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The Fantasticks

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Try to Remember the last time you saw the Tom Jones-Harvey Schmidt musical evergreen The Fantasticks. If it’s been a while, you should get yourself over to the Players Theatre and fall in love all over again with this frequently magical production.   That it’s so familiar—and yet can still seem so new—is a tribute […]

September 17, 2010


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Try to Remember the last time you saw the Tom Jones-Harvey Schmidt musical evergreen The Fantasticks. If it’s been a while, you should get yourself over to the Players Theatre and fall in love all over again with this frequently magical production.

 

That it’s so familiar—and yet can still seem so new—is a tribute both to the original piece (based on an Edmond Rostand play, this version became the longest-running show in musical theater history) and to the talent at work in the Players production. Director-choreographer Scott Keys has pulled a new trick or two while not losing any of the simple power inherent to the bittersweet story of a girl, a boy, two fathers, a couple of traveling actors and a mute who is there to be whatever she needs to be.

 

First of all, he rounded up a great cast, most of them returnees to the Players stage. As Luisa, the girl for whom everything changes when she turns 16, Trina Rizzo is, to start with, the right age. Then she’s also got a voice that’s well showcased on such songs as Much More and They Were You, as well as an ability to play both the tremulous and the more defiant moments of her character.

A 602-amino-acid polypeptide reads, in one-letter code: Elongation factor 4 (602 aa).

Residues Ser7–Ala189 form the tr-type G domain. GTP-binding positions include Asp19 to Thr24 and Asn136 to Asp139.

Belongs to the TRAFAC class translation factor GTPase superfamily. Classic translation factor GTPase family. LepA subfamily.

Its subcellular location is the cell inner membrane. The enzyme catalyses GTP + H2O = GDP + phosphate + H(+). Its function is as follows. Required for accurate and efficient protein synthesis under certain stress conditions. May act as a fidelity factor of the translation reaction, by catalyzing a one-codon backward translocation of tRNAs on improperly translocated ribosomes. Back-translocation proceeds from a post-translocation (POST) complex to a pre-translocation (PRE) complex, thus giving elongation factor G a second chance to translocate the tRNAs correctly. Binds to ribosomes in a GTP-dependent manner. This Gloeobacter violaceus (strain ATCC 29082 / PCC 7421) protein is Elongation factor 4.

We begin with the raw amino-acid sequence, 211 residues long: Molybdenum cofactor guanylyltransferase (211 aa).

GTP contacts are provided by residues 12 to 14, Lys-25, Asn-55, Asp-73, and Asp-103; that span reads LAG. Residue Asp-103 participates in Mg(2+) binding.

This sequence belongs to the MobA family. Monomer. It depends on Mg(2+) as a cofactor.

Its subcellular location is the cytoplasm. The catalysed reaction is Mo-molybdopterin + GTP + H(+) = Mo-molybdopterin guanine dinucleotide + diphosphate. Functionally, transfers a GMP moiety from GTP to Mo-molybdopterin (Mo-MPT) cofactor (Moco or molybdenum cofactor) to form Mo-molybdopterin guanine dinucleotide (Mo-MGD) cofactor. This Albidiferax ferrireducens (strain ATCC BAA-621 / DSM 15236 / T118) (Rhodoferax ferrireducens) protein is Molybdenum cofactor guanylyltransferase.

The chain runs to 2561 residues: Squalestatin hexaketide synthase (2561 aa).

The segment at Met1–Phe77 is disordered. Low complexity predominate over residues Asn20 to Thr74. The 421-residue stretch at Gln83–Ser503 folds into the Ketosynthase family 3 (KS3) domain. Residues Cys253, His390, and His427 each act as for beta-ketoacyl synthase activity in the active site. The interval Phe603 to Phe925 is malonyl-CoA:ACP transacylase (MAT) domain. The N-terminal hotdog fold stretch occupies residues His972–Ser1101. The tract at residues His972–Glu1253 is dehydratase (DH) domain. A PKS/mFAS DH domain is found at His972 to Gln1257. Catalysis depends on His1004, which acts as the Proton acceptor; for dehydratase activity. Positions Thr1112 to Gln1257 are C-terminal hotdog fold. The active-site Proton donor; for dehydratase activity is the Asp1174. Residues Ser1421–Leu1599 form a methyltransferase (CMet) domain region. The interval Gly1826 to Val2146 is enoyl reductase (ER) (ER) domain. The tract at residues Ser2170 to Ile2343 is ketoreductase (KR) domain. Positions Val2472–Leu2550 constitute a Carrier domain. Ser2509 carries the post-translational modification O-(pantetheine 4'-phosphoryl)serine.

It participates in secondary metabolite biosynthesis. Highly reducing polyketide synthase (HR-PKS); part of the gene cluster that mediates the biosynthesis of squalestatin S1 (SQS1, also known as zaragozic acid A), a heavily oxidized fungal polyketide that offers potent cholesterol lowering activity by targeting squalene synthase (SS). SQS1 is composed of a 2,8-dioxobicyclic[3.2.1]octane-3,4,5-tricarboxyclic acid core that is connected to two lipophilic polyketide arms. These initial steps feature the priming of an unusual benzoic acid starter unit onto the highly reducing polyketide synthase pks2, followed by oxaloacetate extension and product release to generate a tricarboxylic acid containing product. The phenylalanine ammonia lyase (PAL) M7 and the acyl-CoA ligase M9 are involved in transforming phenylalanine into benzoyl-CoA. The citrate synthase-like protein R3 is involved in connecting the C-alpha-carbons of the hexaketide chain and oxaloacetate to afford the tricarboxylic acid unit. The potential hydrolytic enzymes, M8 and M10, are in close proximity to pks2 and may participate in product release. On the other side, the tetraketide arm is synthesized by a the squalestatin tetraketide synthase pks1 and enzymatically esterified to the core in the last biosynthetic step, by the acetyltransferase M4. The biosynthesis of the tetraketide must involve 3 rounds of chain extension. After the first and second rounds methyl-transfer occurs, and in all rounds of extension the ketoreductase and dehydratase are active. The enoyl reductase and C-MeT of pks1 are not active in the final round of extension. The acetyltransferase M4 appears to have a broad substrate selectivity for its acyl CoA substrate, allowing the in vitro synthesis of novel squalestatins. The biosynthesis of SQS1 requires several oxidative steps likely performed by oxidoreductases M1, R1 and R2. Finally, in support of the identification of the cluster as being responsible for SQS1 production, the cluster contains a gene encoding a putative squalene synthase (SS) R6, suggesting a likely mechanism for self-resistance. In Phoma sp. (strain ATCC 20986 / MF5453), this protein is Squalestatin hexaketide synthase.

She’s nicely paired, both vocally and dramatically, with Craig Weiskerger as the boy Matt, who quickly discovers much about life beyond his four walls (to his sorrow). Jason Kimble and Doug Nelson are fun as the supposedly sparring fathers who secretly want their kids to marry. Greg Wiegers is a properly dashing El Gallo (he makes his entrance on a motorcycle in this production). And Bob Fahey and Bill Sarazen as the actors drawn into El Gallo’s paid abduction plot feel like old familiar friends. Fahey in particular makes the most of his hammy line deliveries and is really something to look at in his age make-up and tattered costumes. And Anna Trinci moves with grace and sureness as the mute.

 

Keys, along with scenic designer Kirk V. Hughes, costume designer Ellie Pattison and lighting designer Brad Pattison, can also take credit for providing just the right atmosphere for this poignant, funny tale to develop. A big sign labeled The Fantasticks lights up occasionally at the right moments; the Act II highlight of Round and Round provides both the color and the terror it should, well choreographed and executed; and overall, all the familiar lines and emotions most of us know so well become fresh and clear again.

 

Did I mention the nice orchestral backing by harpist Cheryl Losey, keyboardist Becky Heintz and percussionist Tony Martin? Well, I have now. Kudos to Keys and all involved for a lovely show.

 

The Fantasticks has already been extended from its original closing date to Oct. 3; call 365-2494 or go to theplayers.org.